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Monday, February 24, 2014

Police announce independent review into Holly Bartlett’s death

Coast feature raised troubling questions about the police investigation.

Posted By on Mon, Feb 24, 2014 at 1:13 PM

click image Cover of The Coast newspaper featuring a photo of Holly Bartlett and her father to accompany the feature story "Holly Bartlett's unlikely journey."
  • The Coast feature story on Holly Bartlett.
Halifax Regional Police and the Halifax District RCMP have announced an independent operational review of their investigation into the death of Holly Bartlett.

Holly Bartlett died on March 28, 2010. The day before, her severely injured body was discovered under the MacKay Bridge in Halifax. Her death was the subject of a December feature in The Coast, "Holly Bartlett's unlikely journey." The article raised serious questions about the joint HRP-RCMP investigation, and revealed new information that had not previously been made public.

Before The Coast article was published, many people were left with the false impression that Bartlett had committed suicide. A review of police documents showed that was definitely not the case. Rather, she had fallen off a cement abutment underneath the bridge. How she got there is still a mystery.

The police theory was, and remains, that Bartlett got so drunk at an end-of-term party at Dalhousie University, she wandered to her death after a cab dropped her off at her home near the bridge. The fact that Bartlett was blind played into this theory of extreme disorientation. But orientation and mobility specialists who work with the blind, and who worked with Bartlett, say the police theory simply does not fit the way blind people behave. They also told The Coast that their expert opinions into the issue were not welcomed by the police.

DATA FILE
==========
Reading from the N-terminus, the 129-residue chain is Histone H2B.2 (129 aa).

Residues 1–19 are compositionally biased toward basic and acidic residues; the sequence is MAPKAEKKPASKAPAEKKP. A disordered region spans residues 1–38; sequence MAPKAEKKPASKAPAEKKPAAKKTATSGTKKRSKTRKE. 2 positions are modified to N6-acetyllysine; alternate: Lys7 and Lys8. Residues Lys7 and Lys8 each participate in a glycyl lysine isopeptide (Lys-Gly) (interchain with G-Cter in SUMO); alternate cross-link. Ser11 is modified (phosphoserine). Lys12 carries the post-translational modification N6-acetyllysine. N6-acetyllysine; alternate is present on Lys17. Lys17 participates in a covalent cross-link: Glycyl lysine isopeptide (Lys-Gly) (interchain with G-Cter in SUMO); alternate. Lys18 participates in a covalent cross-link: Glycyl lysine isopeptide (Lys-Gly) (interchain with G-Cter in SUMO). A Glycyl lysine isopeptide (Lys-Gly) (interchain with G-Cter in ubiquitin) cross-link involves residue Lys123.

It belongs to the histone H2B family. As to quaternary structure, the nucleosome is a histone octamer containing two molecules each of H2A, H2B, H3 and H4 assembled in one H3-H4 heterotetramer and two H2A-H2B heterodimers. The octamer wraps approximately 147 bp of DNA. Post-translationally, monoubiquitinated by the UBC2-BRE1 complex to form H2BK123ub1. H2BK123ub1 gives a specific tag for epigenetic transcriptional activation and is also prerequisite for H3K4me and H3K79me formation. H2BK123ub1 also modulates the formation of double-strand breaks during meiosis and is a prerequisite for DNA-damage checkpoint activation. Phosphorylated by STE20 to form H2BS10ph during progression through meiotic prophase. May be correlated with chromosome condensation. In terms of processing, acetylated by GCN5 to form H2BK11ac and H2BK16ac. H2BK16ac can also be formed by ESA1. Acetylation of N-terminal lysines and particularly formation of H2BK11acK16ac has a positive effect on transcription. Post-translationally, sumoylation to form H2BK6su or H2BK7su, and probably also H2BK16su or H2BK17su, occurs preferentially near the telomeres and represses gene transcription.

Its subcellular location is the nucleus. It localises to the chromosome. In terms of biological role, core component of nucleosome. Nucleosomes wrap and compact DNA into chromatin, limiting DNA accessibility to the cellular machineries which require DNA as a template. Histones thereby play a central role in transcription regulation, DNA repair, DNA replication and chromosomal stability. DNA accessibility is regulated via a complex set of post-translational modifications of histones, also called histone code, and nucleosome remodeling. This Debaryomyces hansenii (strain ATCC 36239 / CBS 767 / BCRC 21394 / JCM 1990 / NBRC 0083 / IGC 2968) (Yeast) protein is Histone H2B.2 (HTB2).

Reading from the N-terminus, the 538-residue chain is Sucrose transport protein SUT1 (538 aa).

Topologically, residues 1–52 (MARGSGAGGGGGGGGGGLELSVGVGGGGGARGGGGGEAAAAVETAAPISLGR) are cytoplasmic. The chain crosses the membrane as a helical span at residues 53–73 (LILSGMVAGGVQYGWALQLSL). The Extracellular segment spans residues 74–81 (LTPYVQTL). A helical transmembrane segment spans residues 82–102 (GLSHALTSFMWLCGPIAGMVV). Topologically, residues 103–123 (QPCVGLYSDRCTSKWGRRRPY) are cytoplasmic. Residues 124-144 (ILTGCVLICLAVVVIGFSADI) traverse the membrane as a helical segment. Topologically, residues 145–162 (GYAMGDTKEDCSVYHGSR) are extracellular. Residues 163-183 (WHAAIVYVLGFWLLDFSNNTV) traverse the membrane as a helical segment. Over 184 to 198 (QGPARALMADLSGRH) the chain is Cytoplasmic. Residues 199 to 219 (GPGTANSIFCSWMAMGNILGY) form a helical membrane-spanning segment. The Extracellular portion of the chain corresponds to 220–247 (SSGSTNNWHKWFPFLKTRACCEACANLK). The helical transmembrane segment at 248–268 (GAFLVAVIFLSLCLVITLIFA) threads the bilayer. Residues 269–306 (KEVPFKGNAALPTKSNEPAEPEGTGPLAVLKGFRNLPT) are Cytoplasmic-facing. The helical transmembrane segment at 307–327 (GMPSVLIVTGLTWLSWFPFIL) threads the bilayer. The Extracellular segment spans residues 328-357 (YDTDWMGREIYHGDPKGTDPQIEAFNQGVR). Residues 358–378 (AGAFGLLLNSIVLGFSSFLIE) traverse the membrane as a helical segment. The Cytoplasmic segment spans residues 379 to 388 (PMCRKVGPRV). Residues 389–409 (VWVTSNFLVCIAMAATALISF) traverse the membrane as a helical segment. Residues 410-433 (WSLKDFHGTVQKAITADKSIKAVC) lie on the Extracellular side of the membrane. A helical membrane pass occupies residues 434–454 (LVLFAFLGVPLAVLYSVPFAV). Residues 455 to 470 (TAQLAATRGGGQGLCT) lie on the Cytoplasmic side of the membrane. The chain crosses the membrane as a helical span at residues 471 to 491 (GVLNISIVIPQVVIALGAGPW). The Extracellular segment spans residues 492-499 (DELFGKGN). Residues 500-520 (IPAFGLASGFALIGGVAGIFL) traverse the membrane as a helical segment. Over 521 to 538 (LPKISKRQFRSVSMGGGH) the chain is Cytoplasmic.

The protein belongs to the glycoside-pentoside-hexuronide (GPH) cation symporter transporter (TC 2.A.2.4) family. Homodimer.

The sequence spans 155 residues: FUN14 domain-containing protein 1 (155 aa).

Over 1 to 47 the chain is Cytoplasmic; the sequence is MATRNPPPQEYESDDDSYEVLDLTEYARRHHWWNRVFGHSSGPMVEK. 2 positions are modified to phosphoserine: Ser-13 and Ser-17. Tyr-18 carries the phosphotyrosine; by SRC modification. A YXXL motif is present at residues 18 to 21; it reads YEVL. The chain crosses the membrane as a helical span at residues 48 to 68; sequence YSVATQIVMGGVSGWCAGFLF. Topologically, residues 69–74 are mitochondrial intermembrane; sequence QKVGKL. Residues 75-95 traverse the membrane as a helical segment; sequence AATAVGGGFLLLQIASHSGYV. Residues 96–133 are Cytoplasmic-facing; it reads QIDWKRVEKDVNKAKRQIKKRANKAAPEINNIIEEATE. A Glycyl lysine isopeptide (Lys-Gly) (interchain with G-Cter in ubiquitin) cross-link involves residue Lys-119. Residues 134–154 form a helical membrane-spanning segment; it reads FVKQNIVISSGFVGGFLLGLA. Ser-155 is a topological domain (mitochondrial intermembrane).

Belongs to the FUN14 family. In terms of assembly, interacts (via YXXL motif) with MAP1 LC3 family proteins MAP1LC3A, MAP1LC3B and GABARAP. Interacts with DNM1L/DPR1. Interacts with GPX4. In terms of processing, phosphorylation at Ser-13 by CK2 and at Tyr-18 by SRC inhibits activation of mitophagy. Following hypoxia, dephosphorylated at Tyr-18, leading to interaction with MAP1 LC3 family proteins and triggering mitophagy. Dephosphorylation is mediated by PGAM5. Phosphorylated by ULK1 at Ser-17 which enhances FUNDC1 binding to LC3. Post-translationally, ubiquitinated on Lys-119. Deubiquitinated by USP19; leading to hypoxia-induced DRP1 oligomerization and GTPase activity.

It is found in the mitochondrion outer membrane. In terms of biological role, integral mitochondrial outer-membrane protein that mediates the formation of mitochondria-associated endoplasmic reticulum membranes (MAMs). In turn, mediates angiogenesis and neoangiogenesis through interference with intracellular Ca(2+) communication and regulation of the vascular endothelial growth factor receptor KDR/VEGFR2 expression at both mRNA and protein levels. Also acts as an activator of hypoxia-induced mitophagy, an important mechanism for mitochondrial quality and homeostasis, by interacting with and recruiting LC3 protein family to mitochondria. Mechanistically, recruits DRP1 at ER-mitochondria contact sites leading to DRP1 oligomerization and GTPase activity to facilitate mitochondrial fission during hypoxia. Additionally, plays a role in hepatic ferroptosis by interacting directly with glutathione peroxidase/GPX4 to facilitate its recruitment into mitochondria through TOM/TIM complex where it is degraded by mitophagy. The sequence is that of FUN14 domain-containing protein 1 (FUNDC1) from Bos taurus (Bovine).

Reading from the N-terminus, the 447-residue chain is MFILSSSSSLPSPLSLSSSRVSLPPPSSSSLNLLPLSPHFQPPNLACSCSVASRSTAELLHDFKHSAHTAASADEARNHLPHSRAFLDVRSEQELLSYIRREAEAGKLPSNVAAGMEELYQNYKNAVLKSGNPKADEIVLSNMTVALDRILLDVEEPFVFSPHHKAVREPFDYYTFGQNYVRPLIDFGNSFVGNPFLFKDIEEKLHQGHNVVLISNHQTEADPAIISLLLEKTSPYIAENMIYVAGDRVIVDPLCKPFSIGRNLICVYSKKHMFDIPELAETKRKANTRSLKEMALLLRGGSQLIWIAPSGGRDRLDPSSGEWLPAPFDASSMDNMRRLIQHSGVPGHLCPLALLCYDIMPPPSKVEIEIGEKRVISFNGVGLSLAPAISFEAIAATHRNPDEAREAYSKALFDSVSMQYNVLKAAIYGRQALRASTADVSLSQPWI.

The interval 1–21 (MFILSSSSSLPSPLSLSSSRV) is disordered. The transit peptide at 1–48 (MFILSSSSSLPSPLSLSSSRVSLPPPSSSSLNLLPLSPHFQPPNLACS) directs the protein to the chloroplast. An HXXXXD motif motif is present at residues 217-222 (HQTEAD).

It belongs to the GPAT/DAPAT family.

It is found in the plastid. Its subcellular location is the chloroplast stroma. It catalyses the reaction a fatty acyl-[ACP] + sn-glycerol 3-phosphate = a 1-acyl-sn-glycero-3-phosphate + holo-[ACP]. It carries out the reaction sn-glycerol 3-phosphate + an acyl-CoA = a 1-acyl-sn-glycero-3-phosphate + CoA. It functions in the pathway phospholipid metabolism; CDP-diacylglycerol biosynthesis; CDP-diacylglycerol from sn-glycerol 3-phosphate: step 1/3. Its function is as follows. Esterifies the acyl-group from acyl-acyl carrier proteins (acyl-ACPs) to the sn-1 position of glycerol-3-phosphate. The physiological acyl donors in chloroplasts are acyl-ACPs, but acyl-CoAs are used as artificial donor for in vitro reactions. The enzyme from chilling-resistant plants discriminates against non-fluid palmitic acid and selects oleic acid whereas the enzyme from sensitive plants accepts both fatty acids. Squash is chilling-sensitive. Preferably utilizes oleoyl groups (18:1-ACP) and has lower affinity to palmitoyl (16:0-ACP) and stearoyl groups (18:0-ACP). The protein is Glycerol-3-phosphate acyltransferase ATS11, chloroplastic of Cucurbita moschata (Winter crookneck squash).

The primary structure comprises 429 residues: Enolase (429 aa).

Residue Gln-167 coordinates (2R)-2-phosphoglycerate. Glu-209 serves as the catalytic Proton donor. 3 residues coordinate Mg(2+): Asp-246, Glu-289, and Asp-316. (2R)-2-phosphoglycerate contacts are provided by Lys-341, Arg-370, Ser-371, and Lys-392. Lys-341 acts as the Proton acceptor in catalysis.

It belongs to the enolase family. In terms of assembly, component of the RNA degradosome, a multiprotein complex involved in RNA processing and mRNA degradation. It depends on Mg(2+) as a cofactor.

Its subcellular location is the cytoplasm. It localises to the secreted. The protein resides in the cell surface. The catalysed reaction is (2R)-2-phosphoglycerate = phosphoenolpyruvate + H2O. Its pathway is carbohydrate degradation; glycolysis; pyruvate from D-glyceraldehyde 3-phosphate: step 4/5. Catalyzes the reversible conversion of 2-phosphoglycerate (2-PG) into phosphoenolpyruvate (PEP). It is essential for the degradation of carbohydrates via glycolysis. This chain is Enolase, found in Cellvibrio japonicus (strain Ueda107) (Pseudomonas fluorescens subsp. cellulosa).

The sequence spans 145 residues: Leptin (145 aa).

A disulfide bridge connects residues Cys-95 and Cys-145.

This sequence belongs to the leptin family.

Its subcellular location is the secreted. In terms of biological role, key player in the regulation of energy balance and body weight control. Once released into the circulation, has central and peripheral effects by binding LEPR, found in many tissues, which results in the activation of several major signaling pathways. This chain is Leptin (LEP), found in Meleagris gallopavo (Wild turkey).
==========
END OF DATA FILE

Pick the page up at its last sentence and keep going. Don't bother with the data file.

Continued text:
The review into the investigation into Bartlett's death came after Bartlett's family brought The Coast article to the attention of premier Stephen McNeil. McNeil told the family that he had read the article, and in turn brought it to the attention of Lena Metlege Diab, the minister of Justice. It's not clear if HRP and RCMP were directed to bring about a review, or if the police did so on their own account. RCMP superintendent Jim Perrinut met with Bartlett's mother, Marion Bartlett, this morning, before notifying the media. The police have asked the Service de police de la Ville de Québec to serve as the reviewing agency.

"They were chosen due to them being the closest police service with a large Major Crimes Unit and also due to the similarity in our two cities – size, proximity to major waterways, each with two large bridge structures," explains HRP chief Jean-Michel Blais in a press release.

The review does not re-open the investigation into Bartlett's death. Rather, it will examine only the police investigation itself. The review is expected to take two months.

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